ACLU Applauds Gov. Brown for Signing Bill to Address Unjust Convictions and Prevent Unfair Deportations

AB 813 provides much-needed relief for the wrongly convicted and immigrants whose lawyers didn’t advise them of the immigration consequences of pleading guilty.

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Sacramento - Today, Gov. Jerry Brown signed Assembly Bill 813 (Gonzalez), a measure that provides innocent individuals and noncitizens with the opportunity to challenge legally invalid convictions after they have served their time.

In response to the bill’s approval, Maya Ingram, Legislative Advocate with the ACLU of California Center for Advocacy & Policy, said:

Once again, California is bringing a ray of fairness to the immigration and criminal justice systems, which are plagued by injustices.

AB 813 offers a simple procedural change to state law, but its impact will be life-changing for innocent people and immigrants facing the threat of deportation due to old, invalid convictions. We thank Governor Brown for signing it.

Background on AB 813

Currently, only people who are serving their time or are on parole or probation can challenge their conviction and ask a court to review it. Once someone is released, they cannot challenge that conviction – even if there is newly discovered evidence to prove their innocence. This gap in the law has a particularly devastating effect on innocent individuals who are wrongly convicted and immigrants who plead guilty to a crime without being advised that this plea could result in their deportation.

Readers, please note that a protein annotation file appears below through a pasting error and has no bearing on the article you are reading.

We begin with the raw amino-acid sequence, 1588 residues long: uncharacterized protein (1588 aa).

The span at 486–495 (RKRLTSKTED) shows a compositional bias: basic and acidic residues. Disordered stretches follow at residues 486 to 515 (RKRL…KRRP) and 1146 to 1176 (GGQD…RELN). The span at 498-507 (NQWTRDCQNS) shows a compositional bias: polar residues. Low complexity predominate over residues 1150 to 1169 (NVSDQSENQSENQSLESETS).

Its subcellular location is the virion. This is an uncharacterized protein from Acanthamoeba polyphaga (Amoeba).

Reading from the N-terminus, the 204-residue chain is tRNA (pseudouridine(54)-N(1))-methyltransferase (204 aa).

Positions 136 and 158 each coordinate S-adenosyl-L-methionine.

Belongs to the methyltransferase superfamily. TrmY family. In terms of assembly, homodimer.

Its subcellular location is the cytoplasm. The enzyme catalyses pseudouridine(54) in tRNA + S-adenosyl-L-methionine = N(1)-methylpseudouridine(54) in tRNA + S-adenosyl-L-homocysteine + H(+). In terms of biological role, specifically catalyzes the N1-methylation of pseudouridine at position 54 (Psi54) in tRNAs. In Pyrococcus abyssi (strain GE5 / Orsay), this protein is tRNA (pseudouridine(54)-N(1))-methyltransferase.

Although AB 813 does not guarantee the automatic reversal of the conviction, it does offer an opportunity to ask a judge to reconsider the validity of the conviction.

The new law will take effect Jan. 1, 2017. California joins 44 other states and the federal court system in providing immigrants a pathway to challenge legally invalid convictions.

AB 813 was co-sponsored by the American Civil Liberties Union of California, California Attorneys for Criminal Justice, California Public Defender Association, Immigrant Legal Resource Center, and Lawyers’ Committee for Civil Rights.

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